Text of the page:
The freshman experience typically requires a profusion of challenging adjustments relating to a new and demanding college environment. One significant force of attrition is transition or adjustment difficulties for freshmen. Successfully influencing freshmen includes efforts that focus on helping students make an academic, personal, and social adjustment to college. Group work provides opportunities for patterns of interaction (Evans, Forney, & Guido-DiBrito, 1998; Tinto, 2005; Upcraft, Gardner, & Associates, 1989).
It is believed that there is intensity in temporary group environments due to a need for individuals to quickly evaluate and adjust to other members, with speed and accomplishment as driving factors (Huff, Cooper, & Jones, 2002; Meyerson, Weick, and Kramer, 1996). Individuals with low levels of urgency, however, prefer taking a slow and methodical approach when adjusting to unfamiliar people and new environments (Praendex Corporation, 1999).
The purpose of this study was to investigate differences between and among personality factors relative to levels of urgency and student attitudes toward group experiences. The research question was: What are the differences between and among personality factors relative to levels of urgency and freshman attitudes toward group experiences?. This study took place with hospitality students at a midsize, private university in the Northeast.
This quantitative, descriptive study employed two instruments: one measured student attitudes toward group experiences; the second measured personality factors utilizing the Predictive Index. Descriptive statistics, including measures of central tendency, measures of variability, and frequency counts were run and t-tests were used to determine if there were significant differences in attitudes toward group experiences based on personality factors.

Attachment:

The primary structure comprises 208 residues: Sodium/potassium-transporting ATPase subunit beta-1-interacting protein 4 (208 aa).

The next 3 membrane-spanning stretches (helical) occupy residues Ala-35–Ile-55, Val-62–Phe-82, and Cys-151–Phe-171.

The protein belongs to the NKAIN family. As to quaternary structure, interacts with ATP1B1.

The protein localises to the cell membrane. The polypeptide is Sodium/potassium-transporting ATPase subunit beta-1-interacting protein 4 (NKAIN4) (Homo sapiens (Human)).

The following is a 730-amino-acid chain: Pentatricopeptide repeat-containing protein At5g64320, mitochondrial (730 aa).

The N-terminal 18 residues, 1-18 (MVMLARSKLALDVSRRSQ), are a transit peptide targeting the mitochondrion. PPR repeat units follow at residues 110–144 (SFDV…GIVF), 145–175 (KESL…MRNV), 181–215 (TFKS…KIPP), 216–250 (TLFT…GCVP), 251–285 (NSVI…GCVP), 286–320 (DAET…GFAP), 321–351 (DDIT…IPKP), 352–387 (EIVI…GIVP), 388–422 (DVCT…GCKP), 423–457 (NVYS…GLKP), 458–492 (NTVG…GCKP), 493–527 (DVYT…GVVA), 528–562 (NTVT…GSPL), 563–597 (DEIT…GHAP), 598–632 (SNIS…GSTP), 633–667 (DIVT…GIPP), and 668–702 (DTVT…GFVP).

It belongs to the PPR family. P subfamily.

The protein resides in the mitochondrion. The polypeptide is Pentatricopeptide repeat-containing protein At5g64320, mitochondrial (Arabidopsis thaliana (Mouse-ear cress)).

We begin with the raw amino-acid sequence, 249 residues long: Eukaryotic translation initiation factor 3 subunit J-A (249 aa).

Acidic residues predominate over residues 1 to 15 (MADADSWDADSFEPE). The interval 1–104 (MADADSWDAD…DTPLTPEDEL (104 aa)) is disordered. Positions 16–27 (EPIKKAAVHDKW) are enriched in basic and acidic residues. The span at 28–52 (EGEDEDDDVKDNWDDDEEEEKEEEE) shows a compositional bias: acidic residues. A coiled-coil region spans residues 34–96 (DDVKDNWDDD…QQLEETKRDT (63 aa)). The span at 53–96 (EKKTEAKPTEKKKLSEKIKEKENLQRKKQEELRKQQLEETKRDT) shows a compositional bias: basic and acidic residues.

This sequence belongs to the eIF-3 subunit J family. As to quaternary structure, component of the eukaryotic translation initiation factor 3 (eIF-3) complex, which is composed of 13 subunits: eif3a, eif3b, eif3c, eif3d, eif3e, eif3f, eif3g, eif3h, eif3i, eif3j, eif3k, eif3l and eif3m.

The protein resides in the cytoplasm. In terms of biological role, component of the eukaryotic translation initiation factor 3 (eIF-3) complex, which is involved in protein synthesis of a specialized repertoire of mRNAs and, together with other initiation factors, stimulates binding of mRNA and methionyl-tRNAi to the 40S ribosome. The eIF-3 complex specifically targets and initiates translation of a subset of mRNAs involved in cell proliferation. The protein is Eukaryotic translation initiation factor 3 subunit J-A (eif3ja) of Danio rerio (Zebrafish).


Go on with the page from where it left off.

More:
Freshman students (n=98) with low levels of urgency reported significantly less positive attitudes about trustworthy attributes in others (M=2.99, t=-3.21, p=.01, d=.65) than those without the factor (M=3.50); significantly less positive attitudes about benefits of groups (M=3.75, t=-1.97, p=.05, d=.40) than those without the factor (M=3.99); and significantly less positive attitudes about valuing other students (M=3.34, t=-2.37, p=.01, d=.47) than those without the factor (M = 3.70).
This study provided an institution with proposed practices designed to influence freshman group experiences positively based on findings about student attitudes when taking into account personality relative to low levels of urgency. Recommendations include adjusting group experiences, by means of, inserting practices to address issues with temporary groups, and assigning freshmen to consistent groups during the crucial freshman adjustment period.
Perakslis, C., & Kite, S. (2011). Assessment of personality factors (behavioral motivators) & attitudes toward group experiences. Paper presented at: American Evaluation Association (AEA), Anaheim, California: November 2011.
Perakslis, Dr. Christine and Kite, Stacey L., "Assessment of Personality Factors (Behavioral Motivators) & Attitudes Toward Group Experiences" (2011). Technology. Paper 5.